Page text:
Like clockwork, it seems that a disruptive technology comes along every decade and offers the potential to fundamentally change the world. The personal computer began to make its way into households in the 1980s, the 1990s brought the Internet to the forefront, and the 2000s spawned the early days of the smartphone revolution. The next technology poised to revolutionize the world is "additive manufacturing," more commonly referred to as "3-D printing." For investors in the know, there's still a tremendous opportunity for growth, because the 3-D printing industry only generated about $3 billion in revenue last year. Many believe that number will grow by orders of magnitude in the future and potentially threaten China's manufacturing stronghold in the process.
3-D printing 101
On a high level, 3-D printing is a layer-by-layer additive manufacturing process, meaning it can build objects out of a variety of materials "slice by slice" until an object is fully "grown." This differs from traditionally manufactured objects, which often start out as a solid block of material that is then shaved down into its final shape. Between faster lead times, no tooling, and nearly unlimited complexity, the advantages of 3-D printing over traditional manufacturing methods can be profound for manufacturers. Taking everything into account, 3-D printing has the potential to make fundamentally better products than conventional methods, more efficiently.
It's not surprising that a host of companies have begun taking notice of the built-in advantages and efficiencies of 3-D printing. For example, General Electric (NYSE:GE) is working to 3-D print upward of 40,000 fuel nozzles a year for its next-generation Leap jet engine from its U.S. advanced manufacturing facilities. According to General Electric, a conventionally manufactured fuel nozzle would have to be made in 20 parts, but a 3-D printed fuel nozzle can be produced as one part. Clearly, the amounts of labor and resources that GE saves from using 3-D printing to consolidate mission-critical components are quite meaningful.
Consequently, General Electric plans to have 50% of its manufactured products "touched" by 3-D printing over the next 20 years, meaning that either the products themselves are 3-D printed, the products were created using 3-D printed tools, or early iterations of the product were 3-D-printed in the development phase to aid product design. It will likely take billions of dollars in new investment for General Electric to grow its 3-D printing and advanced manufacturing capacity to accommodate these ambitious plans. And that's just one manufacturing company! The continuing worldwide adoption of 3-D printing may ultimately promote a resurgence in localized manufacturing that could cut China's manufacturing base out of the equation.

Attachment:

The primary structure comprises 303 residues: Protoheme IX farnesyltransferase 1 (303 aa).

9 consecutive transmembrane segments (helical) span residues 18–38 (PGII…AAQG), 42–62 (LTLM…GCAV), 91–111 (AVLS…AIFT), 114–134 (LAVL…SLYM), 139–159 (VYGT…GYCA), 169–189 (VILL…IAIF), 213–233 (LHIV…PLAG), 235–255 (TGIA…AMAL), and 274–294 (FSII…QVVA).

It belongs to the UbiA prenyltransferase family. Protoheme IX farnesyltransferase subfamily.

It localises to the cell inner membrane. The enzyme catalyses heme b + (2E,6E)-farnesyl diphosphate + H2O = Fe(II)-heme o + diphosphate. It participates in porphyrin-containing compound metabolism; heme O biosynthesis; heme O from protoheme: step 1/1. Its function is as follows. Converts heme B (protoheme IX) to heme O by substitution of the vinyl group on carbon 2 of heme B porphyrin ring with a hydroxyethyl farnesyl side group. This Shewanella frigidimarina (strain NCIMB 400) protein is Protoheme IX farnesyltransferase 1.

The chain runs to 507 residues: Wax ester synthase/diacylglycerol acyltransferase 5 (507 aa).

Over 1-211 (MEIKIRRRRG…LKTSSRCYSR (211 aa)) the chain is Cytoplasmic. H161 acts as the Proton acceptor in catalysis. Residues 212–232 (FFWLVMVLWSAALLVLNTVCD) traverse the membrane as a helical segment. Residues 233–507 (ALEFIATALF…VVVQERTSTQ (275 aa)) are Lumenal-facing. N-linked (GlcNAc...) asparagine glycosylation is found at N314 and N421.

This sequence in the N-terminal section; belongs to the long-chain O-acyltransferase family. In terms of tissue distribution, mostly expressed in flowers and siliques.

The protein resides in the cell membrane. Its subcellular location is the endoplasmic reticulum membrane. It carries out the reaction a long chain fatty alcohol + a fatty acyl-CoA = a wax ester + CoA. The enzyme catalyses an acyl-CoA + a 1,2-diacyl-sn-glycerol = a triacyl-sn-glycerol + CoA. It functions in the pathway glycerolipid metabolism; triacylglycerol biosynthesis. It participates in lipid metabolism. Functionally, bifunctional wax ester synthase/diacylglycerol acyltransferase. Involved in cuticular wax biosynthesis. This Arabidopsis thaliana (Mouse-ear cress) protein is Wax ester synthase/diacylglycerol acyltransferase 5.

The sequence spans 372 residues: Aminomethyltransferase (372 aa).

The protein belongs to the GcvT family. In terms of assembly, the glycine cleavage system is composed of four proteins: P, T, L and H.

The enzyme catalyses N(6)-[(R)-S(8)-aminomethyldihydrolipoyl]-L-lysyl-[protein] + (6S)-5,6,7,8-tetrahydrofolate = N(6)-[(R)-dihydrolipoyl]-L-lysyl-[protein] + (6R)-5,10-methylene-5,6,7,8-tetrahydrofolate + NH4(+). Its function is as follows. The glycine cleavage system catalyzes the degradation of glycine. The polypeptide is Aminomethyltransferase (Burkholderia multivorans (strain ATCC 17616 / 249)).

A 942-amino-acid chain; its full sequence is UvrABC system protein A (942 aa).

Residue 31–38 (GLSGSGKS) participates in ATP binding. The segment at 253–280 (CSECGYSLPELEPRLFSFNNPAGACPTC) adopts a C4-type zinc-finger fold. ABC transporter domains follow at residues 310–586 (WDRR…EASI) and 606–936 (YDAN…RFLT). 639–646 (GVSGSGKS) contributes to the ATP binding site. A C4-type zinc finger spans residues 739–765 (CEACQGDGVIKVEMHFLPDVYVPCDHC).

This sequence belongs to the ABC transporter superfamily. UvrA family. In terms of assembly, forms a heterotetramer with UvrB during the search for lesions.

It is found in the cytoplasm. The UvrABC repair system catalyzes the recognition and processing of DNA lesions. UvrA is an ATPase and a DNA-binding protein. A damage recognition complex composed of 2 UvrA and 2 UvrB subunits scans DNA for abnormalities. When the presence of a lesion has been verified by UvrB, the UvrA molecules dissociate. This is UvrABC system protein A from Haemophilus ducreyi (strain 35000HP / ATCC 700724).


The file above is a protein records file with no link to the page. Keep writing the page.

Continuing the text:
Tremendous untapped potential
According to Wohlers Associates, a 3-D printing insights firm that has been tracking this sector since the beginning, the 3-D printing industry has an impressive 27% compound annual growth rate over the past 25 years. In the last three years, industry growth has accelerated to 32.3% a year, compounded, suggesting that the technology could be reaching a tipping point as uses for 3-D printing are still being discovered. Going forward, Wohlers believes that "[3-D printing] continues to offer tremendous untapped potential, especially in custom and short-run part production."
Despite this tremendous growth potential, the industry only generated about $3 billion in worldwide revenue last year -- that's peanuts compared to the $10.5 trillion worldwide manufacturing base. By 2021, Wohlers estimates that the 3-D printing industry should be worth $10.8 billion -- still significantly less than 1% of worldwide manufacturing. Ultimately, if 3-D printing can grow to represent just 1% of worldwide manufacturing, we're talking about a $105 billion a year industry. Talk about the early innings for 3-D printing investors!